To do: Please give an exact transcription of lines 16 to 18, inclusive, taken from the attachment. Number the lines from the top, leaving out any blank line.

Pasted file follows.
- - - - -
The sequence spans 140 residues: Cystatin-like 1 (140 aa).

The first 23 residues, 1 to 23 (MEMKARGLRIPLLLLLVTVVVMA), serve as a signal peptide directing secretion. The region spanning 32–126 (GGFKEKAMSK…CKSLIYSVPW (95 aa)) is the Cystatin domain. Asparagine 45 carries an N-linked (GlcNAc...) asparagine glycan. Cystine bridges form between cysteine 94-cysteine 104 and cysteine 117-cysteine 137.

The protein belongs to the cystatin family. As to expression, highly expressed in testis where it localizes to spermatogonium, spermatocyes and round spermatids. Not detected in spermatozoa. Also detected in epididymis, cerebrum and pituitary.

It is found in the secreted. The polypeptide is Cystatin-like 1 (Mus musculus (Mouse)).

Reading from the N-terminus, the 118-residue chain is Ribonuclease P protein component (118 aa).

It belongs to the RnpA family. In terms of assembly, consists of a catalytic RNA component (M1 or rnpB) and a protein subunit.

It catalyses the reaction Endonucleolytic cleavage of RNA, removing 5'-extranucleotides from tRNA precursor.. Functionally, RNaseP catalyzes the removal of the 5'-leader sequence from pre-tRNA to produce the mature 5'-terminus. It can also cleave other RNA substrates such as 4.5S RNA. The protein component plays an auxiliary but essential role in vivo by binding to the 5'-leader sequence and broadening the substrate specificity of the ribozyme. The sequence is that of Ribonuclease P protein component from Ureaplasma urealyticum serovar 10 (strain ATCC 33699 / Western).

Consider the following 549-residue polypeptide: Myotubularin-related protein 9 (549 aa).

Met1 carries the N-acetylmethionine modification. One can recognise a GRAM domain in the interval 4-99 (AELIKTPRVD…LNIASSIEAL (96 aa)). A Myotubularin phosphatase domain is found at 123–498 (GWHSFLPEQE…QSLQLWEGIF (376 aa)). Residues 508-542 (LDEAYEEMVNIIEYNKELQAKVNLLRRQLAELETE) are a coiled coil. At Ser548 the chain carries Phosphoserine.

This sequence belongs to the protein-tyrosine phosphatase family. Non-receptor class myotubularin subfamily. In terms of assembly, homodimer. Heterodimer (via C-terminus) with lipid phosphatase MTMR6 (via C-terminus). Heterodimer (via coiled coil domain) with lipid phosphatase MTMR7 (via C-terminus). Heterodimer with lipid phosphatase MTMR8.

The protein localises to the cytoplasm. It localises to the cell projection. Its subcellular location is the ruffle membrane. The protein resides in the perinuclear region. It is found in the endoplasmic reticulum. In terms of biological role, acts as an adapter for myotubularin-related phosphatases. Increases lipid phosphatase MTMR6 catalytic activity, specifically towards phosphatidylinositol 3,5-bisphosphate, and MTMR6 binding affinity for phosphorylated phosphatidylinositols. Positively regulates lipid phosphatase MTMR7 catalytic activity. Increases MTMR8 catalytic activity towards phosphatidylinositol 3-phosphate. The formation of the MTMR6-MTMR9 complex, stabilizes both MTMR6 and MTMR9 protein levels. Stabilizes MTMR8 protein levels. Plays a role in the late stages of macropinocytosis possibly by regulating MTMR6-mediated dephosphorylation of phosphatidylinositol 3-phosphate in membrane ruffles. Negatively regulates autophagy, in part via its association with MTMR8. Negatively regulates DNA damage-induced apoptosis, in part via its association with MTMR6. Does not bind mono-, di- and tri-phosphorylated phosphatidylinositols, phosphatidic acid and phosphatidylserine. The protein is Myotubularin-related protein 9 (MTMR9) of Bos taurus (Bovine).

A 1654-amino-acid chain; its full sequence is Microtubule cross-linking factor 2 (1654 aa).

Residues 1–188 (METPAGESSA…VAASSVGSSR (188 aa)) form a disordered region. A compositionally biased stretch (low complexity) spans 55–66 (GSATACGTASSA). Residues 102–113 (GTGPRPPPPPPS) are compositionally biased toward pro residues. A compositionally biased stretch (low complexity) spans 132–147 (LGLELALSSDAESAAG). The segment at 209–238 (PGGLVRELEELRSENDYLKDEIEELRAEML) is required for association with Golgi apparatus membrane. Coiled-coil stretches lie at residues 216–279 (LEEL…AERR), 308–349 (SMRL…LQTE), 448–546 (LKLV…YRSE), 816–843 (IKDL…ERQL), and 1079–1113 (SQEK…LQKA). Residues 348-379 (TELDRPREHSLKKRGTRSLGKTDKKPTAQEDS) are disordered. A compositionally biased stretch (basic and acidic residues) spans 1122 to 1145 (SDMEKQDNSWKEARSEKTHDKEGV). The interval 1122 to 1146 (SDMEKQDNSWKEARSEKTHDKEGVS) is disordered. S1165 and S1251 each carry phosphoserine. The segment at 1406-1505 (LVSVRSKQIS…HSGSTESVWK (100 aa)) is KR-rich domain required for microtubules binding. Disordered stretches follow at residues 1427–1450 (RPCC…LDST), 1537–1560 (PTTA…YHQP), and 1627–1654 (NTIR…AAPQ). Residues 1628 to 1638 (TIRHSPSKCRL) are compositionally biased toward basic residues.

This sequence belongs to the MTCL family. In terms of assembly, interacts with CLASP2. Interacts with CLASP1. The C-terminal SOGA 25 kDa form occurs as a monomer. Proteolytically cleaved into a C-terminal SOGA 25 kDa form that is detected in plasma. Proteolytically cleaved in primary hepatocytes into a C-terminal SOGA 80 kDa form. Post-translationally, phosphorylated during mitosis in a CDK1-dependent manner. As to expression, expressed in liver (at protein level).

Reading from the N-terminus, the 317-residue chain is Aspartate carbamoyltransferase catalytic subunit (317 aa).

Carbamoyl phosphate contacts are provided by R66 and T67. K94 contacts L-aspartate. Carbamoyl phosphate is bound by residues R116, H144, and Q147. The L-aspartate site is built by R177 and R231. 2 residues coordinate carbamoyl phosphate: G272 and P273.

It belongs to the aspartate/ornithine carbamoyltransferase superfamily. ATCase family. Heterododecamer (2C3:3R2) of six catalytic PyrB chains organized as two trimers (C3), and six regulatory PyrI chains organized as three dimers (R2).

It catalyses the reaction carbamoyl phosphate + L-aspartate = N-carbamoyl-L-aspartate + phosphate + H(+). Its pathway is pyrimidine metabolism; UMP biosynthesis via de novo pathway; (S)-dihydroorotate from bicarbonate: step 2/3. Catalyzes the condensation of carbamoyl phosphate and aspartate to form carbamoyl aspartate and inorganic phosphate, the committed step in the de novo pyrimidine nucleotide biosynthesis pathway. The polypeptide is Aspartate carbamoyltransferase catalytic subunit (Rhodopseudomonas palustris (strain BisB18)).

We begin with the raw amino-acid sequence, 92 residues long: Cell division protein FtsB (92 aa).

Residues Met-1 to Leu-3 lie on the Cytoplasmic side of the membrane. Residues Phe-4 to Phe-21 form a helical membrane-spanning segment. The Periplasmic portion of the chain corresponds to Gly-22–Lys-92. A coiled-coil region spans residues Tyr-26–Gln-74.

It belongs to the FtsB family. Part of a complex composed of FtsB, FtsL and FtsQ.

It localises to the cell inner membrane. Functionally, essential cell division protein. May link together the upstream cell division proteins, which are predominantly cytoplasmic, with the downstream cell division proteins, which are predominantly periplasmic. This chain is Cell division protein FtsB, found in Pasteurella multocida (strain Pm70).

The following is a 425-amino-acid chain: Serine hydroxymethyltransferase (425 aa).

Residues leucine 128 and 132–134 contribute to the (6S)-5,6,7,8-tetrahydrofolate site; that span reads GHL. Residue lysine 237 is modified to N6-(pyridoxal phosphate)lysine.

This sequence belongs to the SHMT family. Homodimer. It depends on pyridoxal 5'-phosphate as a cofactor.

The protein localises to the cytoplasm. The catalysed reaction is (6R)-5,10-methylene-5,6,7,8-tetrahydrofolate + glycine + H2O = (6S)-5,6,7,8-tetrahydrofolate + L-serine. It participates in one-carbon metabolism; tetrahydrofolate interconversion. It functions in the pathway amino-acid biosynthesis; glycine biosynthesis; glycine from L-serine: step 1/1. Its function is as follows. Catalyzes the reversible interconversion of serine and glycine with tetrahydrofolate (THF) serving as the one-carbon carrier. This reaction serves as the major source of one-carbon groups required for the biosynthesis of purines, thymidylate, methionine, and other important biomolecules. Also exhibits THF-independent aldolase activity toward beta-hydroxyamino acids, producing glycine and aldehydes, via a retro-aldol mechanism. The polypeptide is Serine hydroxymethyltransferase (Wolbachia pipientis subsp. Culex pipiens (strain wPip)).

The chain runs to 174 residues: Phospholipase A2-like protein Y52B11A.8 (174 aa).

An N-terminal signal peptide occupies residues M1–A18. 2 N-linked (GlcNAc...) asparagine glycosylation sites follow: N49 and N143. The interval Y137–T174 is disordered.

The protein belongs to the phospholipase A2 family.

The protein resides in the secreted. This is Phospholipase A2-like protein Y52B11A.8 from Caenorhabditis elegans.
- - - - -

Carbamoyl phosphate contacts are provided by R66 and T67. K94 contacts L-aspartate. Carbamoyl phosphate is bound by residues R116, H144, and Q147. The L-aspartate site is built by R177 and R231. 2 residues coordinate carbamoyl phosphate: G272 and P273.

It belongs to the aspartate/ornithine carbamoyltransferase superfamily. ATCase family. Heterododecamer (2C3:3R2) of six catalytic PyrB chains organized as two trimers (C3), and six regulatory PyrI chains organized as three dimers (R2).

It catalyses the reaction carbamoyl phosphate + L-aspartate = N-carbamoyl-L-aspartate + phosphate + H(+). Its pathway is pyrimidine metabolism; UMP biosynthesis via de novo pathway; (S)-dihydroorotate from bicarbonate: step 2/3. Catalyzes the condensation of carbamoyl phosphate and aspartate to form carbamoyl aspartate and inorganic phosphate, the committed step in the de novo pyrimidine nucleotide biosynthesis pathway. The polypeptide is Aspartate carbamoyltransferase catalytic subunit (Rhodopseudomonas palustris (strain BisB18)).